‘Phoenix Extravagant’ is an intriguing fantasy novel with a magic system I adored, but unfortunately never quite reached its potential. It’s much shorter than many modern fantasy novels, coming in at under 400 pages, and I wonder if it would have been better if everything was slowed down and stretched out to give more time to connect to the plot and characters.
The protagonist, Jebi, is a Hwagukin orphan in a region occupied by the conquering Razanei. Jebi is an artist – a painter – but struggles to find work. After an argument with her sister leaves her homeless, she takes a job with the Ministry of Armor – the Razanei ministry responsible for producing automatons, autonomous robots which enforce the rules in Hwagukin and help them defeat their enemies. Her job? To fix the broken dragon automaton blamed for the destruction of an entire village. Caught between her loyalty to her sister and the unexpected connections she makes inside, Jebi must decide if she’ll complete the task or sabotage the Razanei military might.
Jebi is an artist, and depicted in a very stereotypical way – out of touch with the world, uncaring of politics and invasions, connecting to her art more than she connects to people. However, their most defining character trait is their inconsistency. They flip-flop between hating their sister, loyalty to their sister, fear of their sister, and more, in the space of pages. All these emotions are understandable, but there’s no justification. They remind me of a pancake being tossed around, never sure which side they want to face up. I found it very difficult to care about them or their choices when they couldn’t seem to decide what they wanted either. As a rare non-binary protagonist, I want to like them, but I need more showing of feelings than telling and generally some sort of personality beyond their profession.
Azari, the dragon automaton, is the single best character in the book. I adore them. They’re regularly hilarious and so fascinated by ordinary things. The entire system behind the automatons and how they work and think is fascinating, and another reason I wish this book had been longer – more time to explore the world and its intricacies, rather than relying on the hard-to-like Jebi to carry the story.
Vei, the duelist prime tasked with monitoring Jebi in the Ministry of Armor, is also an interesting character. They have a complex past which is gradually unveiled and their interactions with Jebi are excellent. However, the way their relationship is written almost makes it insta-love – we’re told that time passes, but in the space of a few sentences they’ve gone from prisoner-enforcer to potential love interests. Enemies to lovers is a popular trope in fantasy but it’s mostly squandered here for the sake of keeping the page count down. I wish we’d got to see things develop so that it felt authentic, rather than simply being told Jebi suddenly had romantic feelings.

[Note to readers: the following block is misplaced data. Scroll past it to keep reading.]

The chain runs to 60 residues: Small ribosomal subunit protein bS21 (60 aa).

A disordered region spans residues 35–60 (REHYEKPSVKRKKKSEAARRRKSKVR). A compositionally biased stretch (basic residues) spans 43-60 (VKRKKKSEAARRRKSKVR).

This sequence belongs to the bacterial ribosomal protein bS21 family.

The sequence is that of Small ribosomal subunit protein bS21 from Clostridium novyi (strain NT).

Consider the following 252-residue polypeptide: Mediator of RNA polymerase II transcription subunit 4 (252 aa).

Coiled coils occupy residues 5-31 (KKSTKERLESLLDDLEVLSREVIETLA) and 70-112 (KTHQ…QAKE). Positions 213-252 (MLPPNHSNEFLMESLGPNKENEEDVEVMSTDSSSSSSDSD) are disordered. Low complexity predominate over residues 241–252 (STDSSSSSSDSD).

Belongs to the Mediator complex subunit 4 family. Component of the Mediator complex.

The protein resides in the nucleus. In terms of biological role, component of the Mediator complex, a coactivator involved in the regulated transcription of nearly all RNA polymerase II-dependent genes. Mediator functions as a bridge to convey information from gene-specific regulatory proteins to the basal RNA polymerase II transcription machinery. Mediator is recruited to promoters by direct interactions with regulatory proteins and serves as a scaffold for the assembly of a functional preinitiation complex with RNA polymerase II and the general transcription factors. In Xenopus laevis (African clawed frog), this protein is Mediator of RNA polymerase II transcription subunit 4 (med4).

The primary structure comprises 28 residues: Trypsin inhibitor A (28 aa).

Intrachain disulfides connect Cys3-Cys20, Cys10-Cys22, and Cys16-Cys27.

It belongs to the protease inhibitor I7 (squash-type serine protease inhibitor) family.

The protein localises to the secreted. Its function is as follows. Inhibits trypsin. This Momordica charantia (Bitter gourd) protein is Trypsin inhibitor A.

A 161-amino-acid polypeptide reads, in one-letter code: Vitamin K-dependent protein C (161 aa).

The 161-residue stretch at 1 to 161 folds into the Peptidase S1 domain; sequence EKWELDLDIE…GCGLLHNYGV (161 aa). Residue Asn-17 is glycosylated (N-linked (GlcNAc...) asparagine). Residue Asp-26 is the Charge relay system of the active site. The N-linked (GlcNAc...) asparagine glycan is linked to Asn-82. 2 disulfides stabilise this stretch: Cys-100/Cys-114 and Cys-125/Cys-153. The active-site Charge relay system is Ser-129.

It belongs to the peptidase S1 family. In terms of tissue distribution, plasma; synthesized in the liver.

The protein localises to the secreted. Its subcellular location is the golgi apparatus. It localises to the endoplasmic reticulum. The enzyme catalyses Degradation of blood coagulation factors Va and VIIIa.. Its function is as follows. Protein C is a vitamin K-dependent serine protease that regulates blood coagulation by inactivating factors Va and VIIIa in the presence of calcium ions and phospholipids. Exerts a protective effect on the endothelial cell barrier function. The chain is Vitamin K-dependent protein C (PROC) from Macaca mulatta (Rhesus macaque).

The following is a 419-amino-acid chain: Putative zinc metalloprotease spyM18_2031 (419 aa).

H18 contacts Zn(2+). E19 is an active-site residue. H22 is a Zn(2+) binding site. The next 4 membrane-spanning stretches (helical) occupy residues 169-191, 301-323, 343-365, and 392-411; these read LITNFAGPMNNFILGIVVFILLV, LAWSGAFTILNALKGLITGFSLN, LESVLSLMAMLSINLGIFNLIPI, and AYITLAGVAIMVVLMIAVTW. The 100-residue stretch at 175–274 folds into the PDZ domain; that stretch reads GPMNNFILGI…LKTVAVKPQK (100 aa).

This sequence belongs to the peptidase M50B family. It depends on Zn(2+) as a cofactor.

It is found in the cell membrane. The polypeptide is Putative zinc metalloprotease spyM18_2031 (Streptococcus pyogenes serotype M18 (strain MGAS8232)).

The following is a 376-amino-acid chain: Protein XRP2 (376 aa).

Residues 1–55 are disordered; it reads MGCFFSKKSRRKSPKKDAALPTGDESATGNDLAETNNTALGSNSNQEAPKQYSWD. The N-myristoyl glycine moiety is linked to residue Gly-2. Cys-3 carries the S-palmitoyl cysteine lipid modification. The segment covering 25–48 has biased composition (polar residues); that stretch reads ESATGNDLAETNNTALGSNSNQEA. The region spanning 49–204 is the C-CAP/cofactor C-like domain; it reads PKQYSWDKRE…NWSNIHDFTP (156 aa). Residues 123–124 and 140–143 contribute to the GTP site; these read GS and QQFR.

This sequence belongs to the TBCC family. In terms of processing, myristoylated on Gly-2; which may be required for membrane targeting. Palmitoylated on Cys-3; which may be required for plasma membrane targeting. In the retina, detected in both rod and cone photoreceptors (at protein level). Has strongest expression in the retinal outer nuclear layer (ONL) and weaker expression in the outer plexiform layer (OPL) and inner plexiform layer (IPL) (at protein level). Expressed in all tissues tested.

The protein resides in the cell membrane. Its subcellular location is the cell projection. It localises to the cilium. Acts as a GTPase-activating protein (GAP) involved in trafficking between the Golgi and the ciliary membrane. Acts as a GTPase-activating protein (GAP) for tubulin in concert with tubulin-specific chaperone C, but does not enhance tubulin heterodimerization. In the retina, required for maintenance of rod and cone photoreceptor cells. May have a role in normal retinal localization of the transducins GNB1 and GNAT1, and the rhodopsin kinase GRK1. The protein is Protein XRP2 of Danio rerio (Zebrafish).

The setting is excellent. Inspired by Korea under Japanese convention, it’s full of references and traditions which are fascinating to read about. The varying feelings towards the Razanei conquerors – and the Razanei’s insistence that their occupation was far more favourable than Hawgukin’s inevitable destruction by the West – are well-written, and the addition of the fantasy elements with automatons and artistic magic are neatly done. I’d love to know more about the magic system – this is currently a standalone, but one with clear potential for a sequel, so hopefully the magic will be developed and explained in any subsequent books.
Overall, this is a decent fantasy with excellent LGBTQIA+ representation but knocked down by a protagonist it’s hard to connect with and a plot which deserved more time to be fleshed out. Those who care more about the quality of their fantasy worlds and less about the depth of characters may very well love this book, but for those who prefer character-driven stories this may not be the book for you. Recommended for fans of quick fantasy reads, Asian-inspired settings, and own-voices LGBTQIA+ representation.
Thanks to NetGalley and Rebellion for providing me with an eARC – this in no way affects the content of this review
Published by Rebellion
Hardback: 20th October 2020